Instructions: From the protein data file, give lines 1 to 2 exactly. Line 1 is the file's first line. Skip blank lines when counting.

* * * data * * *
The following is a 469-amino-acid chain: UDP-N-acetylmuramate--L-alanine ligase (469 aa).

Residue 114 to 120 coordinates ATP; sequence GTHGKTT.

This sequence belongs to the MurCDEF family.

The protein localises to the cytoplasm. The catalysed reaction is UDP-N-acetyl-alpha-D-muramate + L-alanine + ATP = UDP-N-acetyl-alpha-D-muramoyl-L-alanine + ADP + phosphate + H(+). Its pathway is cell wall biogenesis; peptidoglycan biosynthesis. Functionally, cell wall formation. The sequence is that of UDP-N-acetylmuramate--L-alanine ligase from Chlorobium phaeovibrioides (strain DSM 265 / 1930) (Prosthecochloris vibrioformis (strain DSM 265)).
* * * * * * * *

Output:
The following is a 469-amino-acid chain: UDP-N-acetylmuramate--L-alanine ligase (469 aa).

Residue 114 to 120 coordinates ATP; sequence GTHGKTT.